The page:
THE UR-NAMMU LAW CODE

MS 2064
MS Short Title THE UR-NAMMU LAW CODE
Text CODE OF 57 LAWS INCLUDING CRIMINAL LAW, FAMILY LAW, INHERITANCE
LAW, LABOUR LAW INCLUDING SLAVE RIGHTS, AND AGRICULTURAL AND COMMERCIAL TARIFFS
Description MS in Sumerian on clay, Umma, Sumer, reign of King Shulgi, 2095-2047 BC, 1 cylinder, h. 28 cm (originally ca 30 cm), diam. 12 cm, 8 columns (originally 10 columns), 243 lines in cuneiform script.
Binding Barking, Essex, 1996, green quarter morocco gilt folding case by Aquarius.
Context For the Hammurabi law code, see MS 4507 in this section. This cylinder is by some way the oldest surviving witness to the text.
Commentary

The Ur-Nammu law code is the oldest known, written about 300 years before Hammurabi's law code. When first found in 1901, the laws of Hammurabi (1792-1750 BC) were heralded as the earliest known laws. Now older collections are known: The laws of the town Eshnunna (ca. 1800 BC), the laws of King Lipit-Ishtar of Isin (ca. 1930 BC), and Old Babylonian copies (ca. 1900-1700 BC) of the Ur-Nammu law code , with 26 laws of the 57 on the present MS. This cylinder is the first copy found that originally had the whole text of the code, and it is the world's oldest law code MS. Further it actually mentions the name of Ur-Nammu for the first time.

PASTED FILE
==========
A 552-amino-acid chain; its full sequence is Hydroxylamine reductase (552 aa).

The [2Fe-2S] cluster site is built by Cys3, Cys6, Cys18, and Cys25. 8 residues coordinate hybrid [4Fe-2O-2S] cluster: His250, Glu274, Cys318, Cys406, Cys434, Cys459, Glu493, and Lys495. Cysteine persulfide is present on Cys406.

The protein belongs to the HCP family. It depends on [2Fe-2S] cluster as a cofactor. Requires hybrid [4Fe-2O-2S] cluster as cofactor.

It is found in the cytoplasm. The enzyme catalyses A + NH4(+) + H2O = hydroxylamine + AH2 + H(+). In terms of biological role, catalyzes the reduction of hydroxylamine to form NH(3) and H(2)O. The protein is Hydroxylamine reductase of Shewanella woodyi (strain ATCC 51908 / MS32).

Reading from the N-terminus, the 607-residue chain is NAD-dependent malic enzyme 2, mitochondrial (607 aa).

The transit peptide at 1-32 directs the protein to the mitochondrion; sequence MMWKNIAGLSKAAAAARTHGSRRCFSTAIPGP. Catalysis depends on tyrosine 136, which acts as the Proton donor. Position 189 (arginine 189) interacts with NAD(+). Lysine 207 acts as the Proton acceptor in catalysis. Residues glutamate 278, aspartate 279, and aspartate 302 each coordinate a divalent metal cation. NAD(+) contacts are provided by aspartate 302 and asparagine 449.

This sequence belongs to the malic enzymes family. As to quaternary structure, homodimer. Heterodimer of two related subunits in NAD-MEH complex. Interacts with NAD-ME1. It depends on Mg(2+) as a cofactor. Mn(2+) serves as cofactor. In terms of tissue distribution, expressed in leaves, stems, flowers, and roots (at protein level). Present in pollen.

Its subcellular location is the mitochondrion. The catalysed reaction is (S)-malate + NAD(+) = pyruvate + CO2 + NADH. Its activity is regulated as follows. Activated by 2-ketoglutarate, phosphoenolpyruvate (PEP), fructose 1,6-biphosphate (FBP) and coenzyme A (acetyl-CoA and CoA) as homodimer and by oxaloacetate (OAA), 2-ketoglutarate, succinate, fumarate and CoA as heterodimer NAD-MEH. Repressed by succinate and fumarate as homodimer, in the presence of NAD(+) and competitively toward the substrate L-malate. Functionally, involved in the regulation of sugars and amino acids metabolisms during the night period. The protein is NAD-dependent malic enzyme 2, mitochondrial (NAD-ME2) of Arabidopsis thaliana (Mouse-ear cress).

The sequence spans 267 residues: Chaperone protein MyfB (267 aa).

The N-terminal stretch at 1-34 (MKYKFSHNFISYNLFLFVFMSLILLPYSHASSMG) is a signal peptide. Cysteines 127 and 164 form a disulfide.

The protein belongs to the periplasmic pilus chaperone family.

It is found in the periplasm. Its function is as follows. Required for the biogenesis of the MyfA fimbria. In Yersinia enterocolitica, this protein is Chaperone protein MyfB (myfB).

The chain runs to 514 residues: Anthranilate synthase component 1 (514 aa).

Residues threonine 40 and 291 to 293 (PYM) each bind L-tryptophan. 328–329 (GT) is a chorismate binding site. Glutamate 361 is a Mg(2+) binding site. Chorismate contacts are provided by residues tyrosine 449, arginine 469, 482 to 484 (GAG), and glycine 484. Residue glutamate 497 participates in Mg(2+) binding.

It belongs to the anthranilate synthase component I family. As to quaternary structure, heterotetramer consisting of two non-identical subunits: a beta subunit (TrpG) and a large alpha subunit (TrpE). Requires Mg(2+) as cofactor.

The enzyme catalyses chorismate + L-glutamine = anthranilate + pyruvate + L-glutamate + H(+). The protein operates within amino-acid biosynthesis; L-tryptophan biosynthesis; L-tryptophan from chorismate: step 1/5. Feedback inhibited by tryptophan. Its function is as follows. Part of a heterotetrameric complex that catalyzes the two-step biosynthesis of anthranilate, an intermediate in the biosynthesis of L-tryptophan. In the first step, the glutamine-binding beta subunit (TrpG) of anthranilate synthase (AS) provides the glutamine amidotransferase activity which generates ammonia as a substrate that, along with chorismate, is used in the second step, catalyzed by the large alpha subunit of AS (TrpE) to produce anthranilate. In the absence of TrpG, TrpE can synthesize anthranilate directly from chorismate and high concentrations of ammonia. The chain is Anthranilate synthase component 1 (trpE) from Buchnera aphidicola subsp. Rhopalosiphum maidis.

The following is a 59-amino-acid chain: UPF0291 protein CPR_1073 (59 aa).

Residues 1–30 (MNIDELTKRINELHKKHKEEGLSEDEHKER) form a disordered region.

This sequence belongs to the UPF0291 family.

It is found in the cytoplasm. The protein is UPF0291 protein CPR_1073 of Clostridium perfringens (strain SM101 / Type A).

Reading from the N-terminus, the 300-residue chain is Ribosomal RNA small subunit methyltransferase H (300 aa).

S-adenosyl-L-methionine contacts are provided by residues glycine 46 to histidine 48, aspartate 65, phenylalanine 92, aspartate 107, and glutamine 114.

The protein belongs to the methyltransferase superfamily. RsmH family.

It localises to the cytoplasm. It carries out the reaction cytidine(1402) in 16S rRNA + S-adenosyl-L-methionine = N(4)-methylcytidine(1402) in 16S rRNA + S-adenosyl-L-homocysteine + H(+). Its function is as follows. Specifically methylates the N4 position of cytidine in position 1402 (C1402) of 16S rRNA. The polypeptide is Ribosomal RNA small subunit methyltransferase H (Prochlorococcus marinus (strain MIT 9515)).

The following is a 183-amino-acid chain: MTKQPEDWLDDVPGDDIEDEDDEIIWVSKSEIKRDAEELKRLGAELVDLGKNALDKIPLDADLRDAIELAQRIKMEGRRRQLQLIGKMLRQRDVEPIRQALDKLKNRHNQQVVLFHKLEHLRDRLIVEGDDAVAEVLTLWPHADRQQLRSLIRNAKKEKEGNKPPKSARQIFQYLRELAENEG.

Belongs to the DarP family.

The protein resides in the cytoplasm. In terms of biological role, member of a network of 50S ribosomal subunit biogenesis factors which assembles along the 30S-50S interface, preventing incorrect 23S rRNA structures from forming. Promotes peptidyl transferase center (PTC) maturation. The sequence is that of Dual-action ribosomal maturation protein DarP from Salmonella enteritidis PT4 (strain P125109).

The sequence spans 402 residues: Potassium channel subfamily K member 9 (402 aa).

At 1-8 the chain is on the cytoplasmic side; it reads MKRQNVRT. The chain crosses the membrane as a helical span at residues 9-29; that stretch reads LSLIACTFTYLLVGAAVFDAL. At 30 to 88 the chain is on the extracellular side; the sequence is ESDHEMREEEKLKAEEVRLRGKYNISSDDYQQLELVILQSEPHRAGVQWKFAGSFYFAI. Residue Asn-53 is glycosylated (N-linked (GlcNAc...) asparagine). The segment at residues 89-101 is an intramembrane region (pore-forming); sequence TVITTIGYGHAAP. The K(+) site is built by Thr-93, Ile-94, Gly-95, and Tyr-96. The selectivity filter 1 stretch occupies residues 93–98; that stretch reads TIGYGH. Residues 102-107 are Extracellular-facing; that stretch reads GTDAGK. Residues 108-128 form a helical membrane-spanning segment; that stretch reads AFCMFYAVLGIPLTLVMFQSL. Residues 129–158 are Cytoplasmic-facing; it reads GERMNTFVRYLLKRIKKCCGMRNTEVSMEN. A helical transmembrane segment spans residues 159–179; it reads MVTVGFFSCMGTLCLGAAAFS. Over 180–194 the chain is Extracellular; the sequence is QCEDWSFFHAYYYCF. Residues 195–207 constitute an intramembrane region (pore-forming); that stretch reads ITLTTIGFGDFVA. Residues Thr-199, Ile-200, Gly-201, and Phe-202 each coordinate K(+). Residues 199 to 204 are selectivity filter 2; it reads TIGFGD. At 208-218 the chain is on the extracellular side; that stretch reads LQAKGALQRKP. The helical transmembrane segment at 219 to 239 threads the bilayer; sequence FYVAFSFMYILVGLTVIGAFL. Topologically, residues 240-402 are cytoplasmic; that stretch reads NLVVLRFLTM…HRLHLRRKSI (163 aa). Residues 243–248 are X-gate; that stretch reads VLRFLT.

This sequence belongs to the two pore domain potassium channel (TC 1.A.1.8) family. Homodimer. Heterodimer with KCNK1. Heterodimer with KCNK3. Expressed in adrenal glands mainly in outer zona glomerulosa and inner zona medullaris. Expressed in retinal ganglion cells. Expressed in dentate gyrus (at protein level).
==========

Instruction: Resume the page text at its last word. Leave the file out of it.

Hammurabi's laws represented the inhumane Law of Retaliation, "an Eye for an Eye". One would expect the 300 years older laws of Ur-Nammu would be even more brutal, but the opposite is the case: "If a man knocks out the eye of another man, he shall weigh out 1/2 a mina of silver".

Published Andrew George, ed.: Cuneiform Royal Inscriptions and Related Texts in the Schøyen Collection, Cornell University Studies in Assyriology and Sumerology, vol. 17, Manuscripts in the Schøyen Collection, Cuneiform texts VI. CDL Press, Bethesda, MD, 2011, text 107, p. 221-286, pls. XCIII-CI.
Place of origin Sumer
Dates 2095 - 2047 BC

Location